if (msg.type === 'ADDED_TO_SPACE' && msg.space.type === 'ROOM') {
    answer.text = infoMessage;
  } else if (msg.type === 'MESSAGE') {
    answer = processBasicChat(msg.message.text);
  }
  res.end(JSON.stringify(answer));
};

processBasicChat = (message) => {
  if (message.match("list accounts .*")) {
    let search = message.replace("list accounts ", "");
    return salesforce.listAccounts(search);
  } else if (message.match("list opportunities .*")) {
    let search = message.replace("list opportunities ", "");
    return salesforce.listOpportunities(search);
  } else {
    return commandMessage;
  }
}

Code explanation:

  • Line 4: When the bot gets added to a room a simple welcome message is returned.
  • Line 6: We’re calling the processBasicChat method with the user’s Chat text for further processing.
  • Lines 12/15: By performing a regex check on the passed Chat message, the associated search action is called.

Scenario 3 – Bot powered by Einstein Intent

If you want to provide your users a more conversational experience, compared to fixed commands, you can add Einstein Intent to the mix. Einstein Intent is a service that categorizes given text into custom labels, helping you understand what users are trying to accomplish using natural language patterns.


The intent service processes the incoming text message and determines the action type based on the trained data model. The Einstein Intent Quick Start gives you an overview of the capabilities and guides you how to train your custom intent model. By replacing the previous processBasicChat method with a new method processConversationalChat, as in this node.js app, you can implement a natural language interface for your Hangouts Chat users.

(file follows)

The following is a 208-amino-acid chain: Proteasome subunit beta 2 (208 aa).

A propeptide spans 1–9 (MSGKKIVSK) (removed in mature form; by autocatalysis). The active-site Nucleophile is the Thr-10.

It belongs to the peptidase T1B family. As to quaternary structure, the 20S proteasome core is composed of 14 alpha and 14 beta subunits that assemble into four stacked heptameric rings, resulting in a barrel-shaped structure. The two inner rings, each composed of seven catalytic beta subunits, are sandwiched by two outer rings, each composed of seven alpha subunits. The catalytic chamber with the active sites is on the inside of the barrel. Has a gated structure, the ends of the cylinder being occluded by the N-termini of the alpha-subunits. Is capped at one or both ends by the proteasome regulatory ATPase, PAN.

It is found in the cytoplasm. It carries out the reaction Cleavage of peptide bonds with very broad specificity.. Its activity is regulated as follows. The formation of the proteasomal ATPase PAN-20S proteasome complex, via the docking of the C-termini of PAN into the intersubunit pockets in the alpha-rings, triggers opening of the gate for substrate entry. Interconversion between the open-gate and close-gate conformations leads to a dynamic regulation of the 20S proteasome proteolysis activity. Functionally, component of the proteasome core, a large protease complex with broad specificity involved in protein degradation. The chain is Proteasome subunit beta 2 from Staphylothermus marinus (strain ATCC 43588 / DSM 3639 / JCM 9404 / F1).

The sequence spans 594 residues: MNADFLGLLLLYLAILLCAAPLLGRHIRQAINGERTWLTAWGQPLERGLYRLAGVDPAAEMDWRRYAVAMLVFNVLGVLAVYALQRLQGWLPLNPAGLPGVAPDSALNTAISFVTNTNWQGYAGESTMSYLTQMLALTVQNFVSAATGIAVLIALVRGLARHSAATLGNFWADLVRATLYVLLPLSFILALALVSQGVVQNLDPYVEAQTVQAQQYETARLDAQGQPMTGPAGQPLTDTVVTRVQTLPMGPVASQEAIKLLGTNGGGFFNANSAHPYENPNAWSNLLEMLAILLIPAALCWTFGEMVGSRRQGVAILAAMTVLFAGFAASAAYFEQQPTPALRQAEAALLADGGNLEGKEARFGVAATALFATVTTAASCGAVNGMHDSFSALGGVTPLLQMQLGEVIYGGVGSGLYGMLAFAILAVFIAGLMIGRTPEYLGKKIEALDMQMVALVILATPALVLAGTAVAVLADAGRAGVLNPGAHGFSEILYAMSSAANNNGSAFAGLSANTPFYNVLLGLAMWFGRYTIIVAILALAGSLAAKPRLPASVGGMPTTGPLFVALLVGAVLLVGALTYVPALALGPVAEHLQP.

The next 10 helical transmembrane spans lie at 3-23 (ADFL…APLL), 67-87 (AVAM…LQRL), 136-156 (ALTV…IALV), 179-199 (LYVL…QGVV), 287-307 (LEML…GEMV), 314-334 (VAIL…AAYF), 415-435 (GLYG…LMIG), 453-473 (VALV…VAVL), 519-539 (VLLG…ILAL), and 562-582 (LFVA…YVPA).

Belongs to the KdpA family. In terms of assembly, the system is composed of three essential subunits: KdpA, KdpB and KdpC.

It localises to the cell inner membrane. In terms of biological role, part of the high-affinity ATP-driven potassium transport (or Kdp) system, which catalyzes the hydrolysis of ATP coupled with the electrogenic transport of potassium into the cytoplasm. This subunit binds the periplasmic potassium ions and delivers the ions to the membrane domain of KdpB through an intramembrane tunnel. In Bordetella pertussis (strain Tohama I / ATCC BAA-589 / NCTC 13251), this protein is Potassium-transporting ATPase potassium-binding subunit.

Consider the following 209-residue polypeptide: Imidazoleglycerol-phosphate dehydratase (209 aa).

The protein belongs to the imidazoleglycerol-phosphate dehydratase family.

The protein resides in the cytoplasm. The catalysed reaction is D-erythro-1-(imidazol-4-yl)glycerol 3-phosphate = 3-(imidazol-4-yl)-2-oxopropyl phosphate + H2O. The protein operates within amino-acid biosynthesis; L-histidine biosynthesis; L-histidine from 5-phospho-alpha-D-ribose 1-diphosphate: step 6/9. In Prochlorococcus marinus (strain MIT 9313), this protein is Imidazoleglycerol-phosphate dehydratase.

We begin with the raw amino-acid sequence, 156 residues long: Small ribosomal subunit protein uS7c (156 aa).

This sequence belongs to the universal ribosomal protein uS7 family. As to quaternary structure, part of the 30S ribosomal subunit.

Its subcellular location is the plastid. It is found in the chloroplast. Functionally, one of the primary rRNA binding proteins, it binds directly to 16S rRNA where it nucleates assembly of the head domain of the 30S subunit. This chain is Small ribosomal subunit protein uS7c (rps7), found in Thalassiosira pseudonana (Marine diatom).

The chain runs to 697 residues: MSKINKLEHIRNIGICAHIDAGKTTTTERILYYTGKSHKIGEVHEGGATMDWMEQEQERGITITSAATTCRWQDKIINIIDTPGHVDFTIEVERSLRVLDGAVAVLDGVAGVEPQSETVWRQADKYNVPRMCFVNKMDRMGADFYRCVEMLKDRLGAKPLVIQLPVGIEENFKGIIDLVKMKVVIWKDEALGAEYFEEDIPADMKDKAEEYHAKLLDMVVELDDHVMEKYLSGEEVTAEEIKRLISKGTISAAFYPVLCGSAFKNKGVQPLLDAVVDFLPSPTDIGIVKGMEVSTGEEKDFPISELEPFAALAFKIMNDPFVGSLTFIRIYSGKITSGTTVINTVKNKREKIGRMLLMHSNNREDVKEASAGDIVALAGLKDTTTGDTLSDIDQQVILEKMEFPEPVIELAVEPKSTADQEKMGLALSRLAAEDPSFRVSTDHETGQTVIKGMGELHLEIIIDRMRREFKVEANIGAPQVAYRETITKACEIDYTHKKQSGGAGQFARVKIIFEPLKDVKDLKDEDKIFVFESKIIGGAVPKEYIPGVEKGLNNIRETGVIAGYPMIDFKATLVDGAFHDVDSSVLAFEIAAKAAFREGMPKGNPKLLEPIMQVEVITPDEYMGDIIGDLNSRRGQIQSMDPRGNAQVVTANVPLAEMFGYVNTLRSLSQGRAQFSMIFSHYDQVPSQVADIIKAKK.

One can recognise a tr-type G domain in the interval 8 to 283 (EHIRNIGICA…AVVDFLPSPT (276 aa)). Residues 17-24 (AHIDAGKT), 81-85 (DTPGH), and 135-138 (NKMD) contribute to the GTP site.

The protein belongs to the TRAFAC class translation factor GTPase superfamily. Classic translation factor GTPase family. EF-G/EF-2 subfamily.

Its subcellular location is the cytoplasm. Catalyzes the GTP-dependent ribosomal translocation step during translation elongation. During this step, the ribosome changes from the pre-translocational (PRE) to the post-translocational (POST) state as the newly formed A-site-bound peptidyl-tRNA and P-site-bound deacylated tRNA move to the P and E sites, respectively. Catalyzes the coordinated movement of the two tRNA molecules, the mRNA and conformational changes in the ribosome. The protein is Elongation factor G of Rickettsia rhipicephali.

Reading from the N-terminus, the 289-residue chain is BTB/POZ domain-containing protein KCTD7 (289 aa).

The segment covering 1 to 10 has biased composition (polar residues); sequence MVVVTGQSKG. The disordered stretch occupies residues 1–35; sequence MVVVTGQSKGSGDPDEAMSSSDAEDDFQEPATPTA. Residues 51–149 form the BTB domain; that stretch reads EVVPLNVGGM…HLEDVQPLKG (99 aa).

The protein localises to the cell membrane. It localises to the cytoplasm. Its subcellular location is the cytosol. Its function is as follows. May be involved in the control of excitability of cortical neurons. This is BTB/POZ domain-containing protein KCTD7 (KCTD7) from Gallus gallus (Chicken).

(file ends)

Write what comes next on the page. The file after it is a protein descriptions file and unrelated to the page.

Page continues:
processConversationalChat = (message) => {
    if (!hasIntentAssigned(message)) {
        let label = einstein.processIntent(message);
        if (label === 'AccountSearch') {
            return 'Please specify the account name(s).';
        } else if (label === 'OpportunitySearch') {
            return 'Please specify the account name(s).';
        } else {
            return intentMessage;
        }
    } else {
        message = answerIntent(message);
    }
}

Code explanation:

  • Line 2: We’re checking if for the incoming message (identified by user mail address and Chats thread id) an intent has been identified and assigned.
  • Line 3: By calling a helper method, the incoming text message gets processed by Einstein Intent and the resulting label gets stored as a variable. Based on the variable value, an appropriate message gets sent back to the user, like asking for an account name.
  • Line 6: If an intent has already been assigned to this user, the associated action is performed.

For using this scenario you have to train Einstein Intent with the appropriate intents. You can do this by using the Einstein Language REST APIs or with the Einstein Playground.

Your next steps

These are just a few of the ways you can implement Chat connecting to your Salesforce org, and with that, take productivity for your users to the next level. So enable the API in your G Suite organization and get hands-on with the examples in this blog post:

If you don’t have G Suite yet, you can sign up for the promotion. Once you’ve explored the examples you should start building your own solutions, like with interactive cards or by directly integrating the Chat REST API.

About the Author

René Winkelmeyer works as Principal Developer Evangelist at Salesforce. He focuses on enterprise integrations, mobile, and security with the Salesforce Platform. You can follow him on Twitter @muenzpraeger.

Published
March 19, 2018

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Integrating Hangouts Chat and Salesforce